Some active against anaerobes- _____________
Less

More

gram (-) organisms

cefoxitin, cefotetan (given for abdominal surgeries)
Cephalosporins- Classification

3rd Generation = _______gram (+) activity & _____gram(-)

Most active against gram (-) organisms

Some active against __________- __________, to a lesser extent cefoperazone
Lesser
>>>

pseudomonas aeruginosa
Ceftazidime
Cephalosporins- Classification
4th generation =
gram (+) __ gram(-)

Active against ___________

_________only agent in this class
=

pseudomonas

cefepime
1st GEN Ceph
Generic /Brand/ Route of Adm.
Cefadroxil _______ Oral
Cephalexin _______ Oral
Cephradine _______ po,IV,IM*
Cefazolin _______ IM,IV
Cephalothin _______ IM,IV
Cephapirin _______ IM,IV
Cefadroxil-Duricef
Cephalexin-Keflex
Cephradine-Velosef
Cefazolin-Ancef,Kefzol
Cephalothin-Keflin
Cephapirin-Cefadyl
Cephalosporins 2nd Generation
Generic /Brand /Route of Adm.
Loracarbef _________ Oral
Cefprozil __________ Oral
Cefuroxime Axe _______ Oral
Cefonicid________IM, IV
Cefamandol ________IM, IV
Cefotetan_______ IM,IV
Cefoxitin________IM, IV
Cefuroxime_______IM, IV
Cefaclor_________ Oral
Loracarbef Lorabid 3-400mgBID
Cefprozil Cefzil 500mg BID
Cefuroxime Axe Ceftin500mgBID
Cefonicid Monocid
Cefamandol Mandol
Cefotetan Cefotan **1-2gm BID
Cefoxitin Mefoxin 1gm q 8hrs
Cefuroxime Zinacef .75-1.5gm q 8 hrs
Cefaclor Ceclor
3rd Generation Cephalosporins
Generic /Brand/ Route of Adm.
Cefixime _____ Oral
Cefpodoxime _____ Oral
Ceftibuten _____ Oral
Cefdinir _____ Oral
Cefoperazone _____ IM,IV
Cefotaxime _____ IM,IV
Ceftazidime _____ IM,IV
Ceftizoxime _____ IM,IV
Ceftriaxone _____ IM,IV
Generic Brand Route of Adm.
Cefixime Suprax
Cefpodoxime Vantin
Ceftibuten Cedax
Cefdinir Omnicef
Cefoperazone Cefobid
Cefotaxime Claforan
Ceftazidime Fortaz,Tazicef
Ceftizoxime Cefizox
Ceftriaxone Rocephin
4th Generation Cephalosporins
Generic/ Brand /Route of Adm.
Cefepime _______ IM,IV
Cefpirome†

† = Investigational agent
Generic Name Brand Name
Cefepime Maxipime
Cephalosporin Usage
Excellent choices for initial _________- broad spectrum of activity & low toxicity
Choice depends on clinical setting, patient factors, local susceptibility
Obtain _________prior to empiric therapy
Cultures available- change to most active, least costly, preferably with narrow spectrum of activity
empiric Rx

cultures
Spectrum of Inactivity
Some organisms including enterococci, Listeria , atypical organisms- ________,________,________always resistant to cephalosporins

Little activity (except ________,_________) against bacteroides fragilis
Legionella, Mycoplasma, chlamydia

cefoxitin, cefotetan
3rd (?2nd) Generation cephalosporins used for Rx of ____
Rationale:
emergence & increase in PCN- resistant S. pneumoniae
Beta-lactamase producing Haemophilus species
CAP
Community Acquired Pneumonia (CAP) Agents
Hospitalized patient
__________(Claforan) 1gm IVPB Q8 –12 hours OR
Ceftriaxone (Rocephin ___gm IVPB Q24 hours
Above (2) agents most active against S. Pneumoniae isolates with dec susceptibility to PCN

Add __________ when atypical organisms suspected or Doxycyline
??Cefuroxime 750mg-1.5gm Q8hrs- resistance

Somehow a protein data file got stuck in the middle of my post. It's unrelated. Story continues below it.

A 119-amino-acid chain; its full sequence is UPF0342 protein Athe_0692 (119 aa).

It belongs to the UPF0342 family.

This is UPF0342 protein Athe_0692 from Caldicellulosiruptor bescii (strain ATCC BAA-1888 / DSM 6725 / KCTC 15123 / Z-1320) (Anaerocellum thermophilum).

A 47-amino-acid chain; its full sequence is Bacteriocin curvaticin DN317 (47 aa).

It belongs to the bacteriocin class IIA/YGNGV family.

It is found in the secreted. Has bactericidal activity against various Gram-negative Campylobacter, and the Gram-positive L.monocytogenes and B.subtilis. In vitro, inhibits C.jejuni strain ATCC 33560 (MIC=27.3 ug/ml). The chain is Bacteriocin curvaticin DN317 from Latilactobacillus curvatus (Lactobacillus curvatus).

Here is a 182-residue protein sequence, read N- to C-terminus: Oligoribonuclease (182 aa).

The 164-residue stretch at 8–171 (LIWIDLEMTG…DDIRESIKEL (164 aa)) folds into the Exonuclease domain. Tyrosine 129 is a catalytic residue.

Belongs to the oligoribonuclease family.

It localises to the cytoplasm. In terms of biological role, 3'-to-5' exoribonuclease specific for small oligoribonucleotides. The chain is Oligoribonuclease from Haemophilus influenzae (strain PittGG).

Cefotaxime

1gm IVPB Q24 hours

macrolide (Zithromax, Biaxin)
Indications- Community Acquired Pneumonia (CAP)
For Aspiration Pneumonia
Add agent active against anaerobic bacteria

Use ____________
Alternatively can use _______1.5-3gm IVPB Q 6hrs as monotherapy
Clindamycin or Metronidazole

Unasyn
Indications- Nosocomial Pneumonia
Caused by highly resistant gram (-) bacilli
Use ___________1-2gm IVPB Q8 hrs OR
________1-2gm IVPB Q12hrs Plus
An __________– Tobramycin, Gentamicin etc
Can do once daily dosing Aminoglycoside (5mg/kg Q24hrs) if good renal function
Cefepime preferred for ________
Ceftazidime

Cefepime + aminoglycoside

E. cloacae
Indications- Meningitis
3rd Generation cephalosporins- drug of choice for may types of bacterial meningitis
__________2gm IVPB Q6hrs OR
__________2gm IVPB Q 12hrs

Achieve therapeutic CSF levels against most etiologic agents- community acquired
Add __________if high rates of B-lactam resistant pneumococci
***Cefotaxime
***Ceftriaxone

Vancomycin
Indications- Meningitis
Add __________to regimen for infants, elderly, or immunocompromised pts. for possible coverage of ___________
Meningitis in post neurological setting
Caused by staphylococci or Gram (-) like P. aeruginosa

Use _________2gm IVPB Q 8hrs OR
Use ________1-2gm Q 8 - 12hrs
***Ampicillin ***
L. monocytogenes

Ceftazidime
Cefepime
Indications- Febrile Neutropenia
For patients with fever & neutropenia, initial Rx can be:

_________1-2gm IVPB Q 8hrs OR
_________1-2gm IVPB Q8-12hrs

Add _________ for documented gram (-) infection or severe illness
Ceftazidime
Cefepime
Aminoglycoside
Indication- Sexually Transmitted Diseases
Isolates of Neisseria gonorrhea resistant to PCN increasingly common
Treatment of uncomplicated GC
__________125mg to 250mg IM x 1dose or
__________400mg PO x 1 dose OR
__________200mg PO x 1 dose OR
_________1000mg PO x 1 dose
Longer courses of therapy necessary for complicated disease or disseminated infection
Ceftriaxone
Cefixime
Cefpodoxime
Cefuroxime Axetil
Indications- Surgical Prophylaxis
Ideal agent for peri-operative antimicrobial prophylaxis
Active against most common infecting isolate – staphylococci
Safe
Inexpensive
___________is preferred prophylactic antimicrobial agent for most purposes